January 27, 2015

Lopez hopes to roll back Martinez education initiatives

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ThinkingOne Albuquerque Democrat wants to roll back two high profile education initiatives advocated by Gov. Susana Martinez.

Among the pieces of legislation introduced by Sen. Linda Lopez are SB 196, whichwould discontinue the use of Common Core curriculum standards in the state, and SB 138 which would repeal the law that requires A-F grading of schools in the state.

Lopez, who ran for the Democratic nomination for governor last year, said parents across the state had told her that they did not like the use of Common Core standards.

Lopez told New Mexico Political Report that she understood the premise of national standards for tests.

“But the biggest concern, of course, is what about the issues on diversity?” Lopez asked. “What about all the issues with our history?”

New Mexico Political Report reached out to the Public Education Department on Monday afternoon but did not receive a response. If the department provides a response, this post will be updated.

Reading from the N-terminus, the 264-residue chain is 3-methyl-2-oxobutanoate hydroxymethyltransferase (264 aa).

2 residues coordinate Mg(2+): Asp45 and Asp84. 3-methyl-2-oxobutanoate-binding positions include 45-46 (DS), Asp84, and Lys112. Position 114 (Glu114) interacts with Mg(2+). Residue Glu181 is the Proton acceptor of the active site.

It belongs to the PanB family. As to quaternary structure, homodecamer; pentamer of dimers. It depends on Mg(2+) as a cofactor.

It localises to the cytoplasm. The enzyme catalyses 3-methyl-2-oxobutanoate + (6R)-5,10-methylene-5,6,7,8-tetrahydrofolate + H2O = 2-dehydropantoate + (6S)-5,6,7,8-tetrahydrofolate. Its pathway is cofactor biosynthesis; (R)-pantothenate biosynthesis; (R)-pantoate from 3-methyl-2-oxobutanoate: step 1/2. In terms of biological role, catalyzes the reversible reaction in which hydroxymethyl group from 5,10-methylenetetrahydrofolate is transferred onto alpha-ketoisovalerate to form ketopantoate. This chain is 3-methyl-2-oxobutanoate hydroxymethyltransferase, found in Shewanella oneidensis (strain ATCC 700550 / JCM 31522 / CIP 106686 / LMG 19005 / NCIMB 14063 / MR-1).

There is concern about what happens when Common Core becomes less common. Currently, just 12 states and Washington D.C. use Common Core standards, down from a high of 26 according to the Washington Post.

Lopez said her bill is to “stop, look and review” the Common Core curriculum standards.

Across the nation, it is mainly conservative Republicans who are opposing the educations standards. Most recently, a Republican-backed bill banning the use of Common Core standards advanced in Virginia.

There is a number of high-profile conservatives who support the Common Core standards, including Martinez and former-Florida governor Jeb Bush.

As for if any conservative members of the Senate would support it, Lopez said she wasn’t sure, but seemed hopeful.

“We’ll be chit-chatting in the next several weeks, but I know that there’s some interest,” Lopez said.

Another education initiative that Democrats have criticized is the practice of giving schools a grade of A-F. Lopez says the process is confusing and that the process was a failure.

“If I remember correctly, it was supposed to catch the attention of our communities so our parents would understand exactly how their schools were performing,” Lopez said. She said this is not how it has worked.

One big problem Lopez sees is that it is overly complicated.

When she sat on the Legislative Education Study Committee, an interim committee, she said that she was shown how complicated it was.

“We had a group of scientists to try to duplicate, replicate [the results] they couldn’t do it,” Lopez said.